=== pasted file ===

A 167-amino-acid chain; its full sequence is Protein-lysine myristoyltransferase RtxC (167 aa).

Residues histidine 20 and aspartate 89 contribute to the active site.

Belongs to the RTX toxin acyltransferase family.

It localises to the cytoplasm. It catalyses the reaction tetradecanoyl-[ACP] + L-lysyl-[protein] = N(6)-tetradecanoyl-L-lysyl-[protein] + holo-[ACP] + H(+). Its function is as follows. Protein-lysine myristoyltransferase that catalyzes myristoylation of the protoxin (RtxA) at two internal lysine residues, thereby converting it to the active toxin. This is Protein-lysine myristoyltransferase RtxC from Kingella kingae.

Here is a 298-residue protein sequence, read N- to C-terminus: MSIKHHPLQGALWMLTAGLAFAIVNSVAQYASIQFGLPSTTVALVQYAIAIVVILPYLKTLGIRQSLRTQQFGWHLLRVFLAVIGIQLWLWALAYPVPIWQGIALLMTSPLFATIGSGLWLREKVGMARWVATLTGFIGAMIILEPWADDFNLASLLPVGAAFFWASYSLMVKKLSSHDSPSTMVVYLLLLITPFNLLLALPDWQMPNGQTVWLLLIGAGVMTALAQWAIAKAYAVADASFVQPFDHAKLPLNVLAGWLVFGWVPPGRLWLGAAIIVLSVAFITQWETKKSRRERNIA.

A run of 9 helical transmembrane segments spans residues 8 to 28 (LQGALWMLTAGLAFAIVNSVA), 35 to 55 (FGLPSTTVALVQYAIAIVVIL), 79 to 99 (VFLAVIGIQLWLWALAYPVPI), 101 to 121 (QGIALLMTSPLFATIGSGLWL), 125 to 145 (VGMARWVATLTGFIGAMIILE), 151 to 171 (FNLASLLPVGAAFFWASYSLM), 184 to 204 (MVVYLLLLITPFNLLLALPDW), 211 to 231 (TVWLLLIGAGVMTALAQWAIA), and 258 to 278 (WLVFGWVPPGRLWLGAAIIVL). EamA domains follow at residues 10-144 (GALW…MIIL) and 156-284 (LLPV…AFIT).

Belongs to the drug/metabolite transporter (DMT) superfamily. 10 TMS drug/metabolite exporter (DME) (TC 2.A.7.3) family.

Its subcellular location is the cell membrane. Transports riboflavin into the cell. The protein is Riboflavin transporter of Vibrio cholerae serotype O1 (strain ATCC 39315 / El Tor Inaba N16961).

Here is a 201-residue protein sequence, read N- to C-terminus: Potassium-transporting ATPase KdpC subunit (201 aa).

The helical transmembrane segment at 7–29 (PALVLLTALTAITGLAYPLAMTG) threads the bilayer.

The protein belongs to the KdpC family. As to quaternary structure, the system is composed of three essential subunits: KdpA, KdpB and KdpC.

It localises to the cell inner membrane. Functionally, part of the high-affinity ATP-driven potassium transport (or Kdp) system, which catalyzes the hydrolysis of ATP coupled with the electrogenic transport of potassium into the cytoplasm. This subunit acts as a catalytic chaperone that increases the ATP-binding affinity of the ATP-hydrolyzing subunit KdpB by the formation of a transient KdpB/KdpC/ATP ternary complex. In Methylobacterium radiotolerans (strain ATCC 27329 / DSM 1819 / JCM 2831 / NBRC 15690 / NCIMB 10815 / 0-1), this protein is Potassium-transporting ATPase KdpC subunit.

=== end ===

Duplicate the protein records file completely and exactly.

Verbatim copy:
A 167-amino-acid chain; its full sequence is Protein-lysine myristoyltransferase RtxC (167 aa).

Residues histidine 20 and aspartate 89 contribute to the active site.

Belongs to the RTX toxin acyltransferase family.

It localises to the cytoplasm. It catalyses the reaction tetradecanoyl-[ACP] + L-lysyl-[protein] = N(6)-tetradecanoyl-L-lysyl-[protein] + holo-[ACP] + H(+). Its function is as follows. Protein-lysine myristoyltransferase that catalyzes myristoylation of the protoxin (RtxA) at two internal lysine residues, thereby converting it to the active toxin. This is Protein-lysine myristoyltransferase RtxC from Kingella kingae.

Here is a 298-residue protein sequence, read N- to C-terminus: MSIKHHPLQGALWMLTAGLAFAIVNSVAQYASIQFGLPSTTVALVQYAIAIVVILPYLKTLGIRQSLRTQQFGWHLLRVFLAVIGIQLWLWALAYPVPIWQGIALLMTSPLFATIGSGLWLREKVGMARWVATLTGFIGAMIILEPWADDFNLASLLPVGAAFFWASYSLMVKKLSSHDSPSTMVVYLLLLITPFNLLLALPDWQMPNGQTVWLLLIGAGVMTALAQWAIAKAYAVADASFVQPFDHAKLPLNVLAGWLVFGWVPPGRLWLGAAIIVLSVAFITQWETKKSRRERNIA.

A run of 9 helical transmembrane segments spans residues 8 to 28 (LQGALWMLTAGLAFAIVNSVA), 35 to 55 (FGLPSTTVALVQYAIAIVVIL), 79 to 99 (VFLAVIGIQLWLWALAYPVPI), 101 to 121 (QGIALLMTSPLFATIGSGLWL), 125 to 145 (VGMARWVATLTGFIGAMIILE), 151 to 171 (FNLASLLPVGAAFFWASYSLM), 184 to 204 (MVVYLLLLITPFNLLLALPDW), 211 to 231 (TVWLLLIGAGVMTALAQWAIA), and 258 to 278 (WLVFGWVPPGRLWLGAAIIVL). EamA domains follow at residues 10-144 (GALW…MIIL) and 156-284 (LLPV…AFIT).

Belongs to the drug/metabolite transporter (DMT) superfamily. 10 TMS drug/metabolite exporter (DME) (TC 2.A.7.3) family.

Its subcellular location is the cell membrane. Transports riboflavin into the cell. The protein is Riboflavin transporter of Vibrio cholerae serotype O1 (strain ATCC 39315 / El Tor Inaba N16961).

Here is a 201-residue protein sequence, read N- to C-terminus: Potassium-transporting ATPase KdpC subunit (201 aa).

The helical transmembrane segment at 7–29 (PALVLLTALTAITGLAYPLAMTG) threads the bilayer.

The protein belongs to the KdpC family. As to quaternary structure, the system is composed of three essential subunits: KdpA, KdpB and KdpC.

It localises to the cell inner membrane. Functionally, part of the high-affinity ATP-driven potassium transport (or Kdp) system, which catalyzes the hydrolysis of ATP coupled with the electrogenic transport of potassium into the cytoplasm. This subunit acts as a catalytic chaperone that increases the ATP-binding affinity of the ATP-hydrolyzing subunit KdpB by the formation of a transient KdpB/KdpC/ATP ternary complex. In Methylobacterium radiotolerans (strain ATCC 27329 / DSM 1819 / JCM 2831 / NBRC 15690 / NCIMB 10815 / 0-1), this protein is Potassium-transporting ATPase KdpC subunit.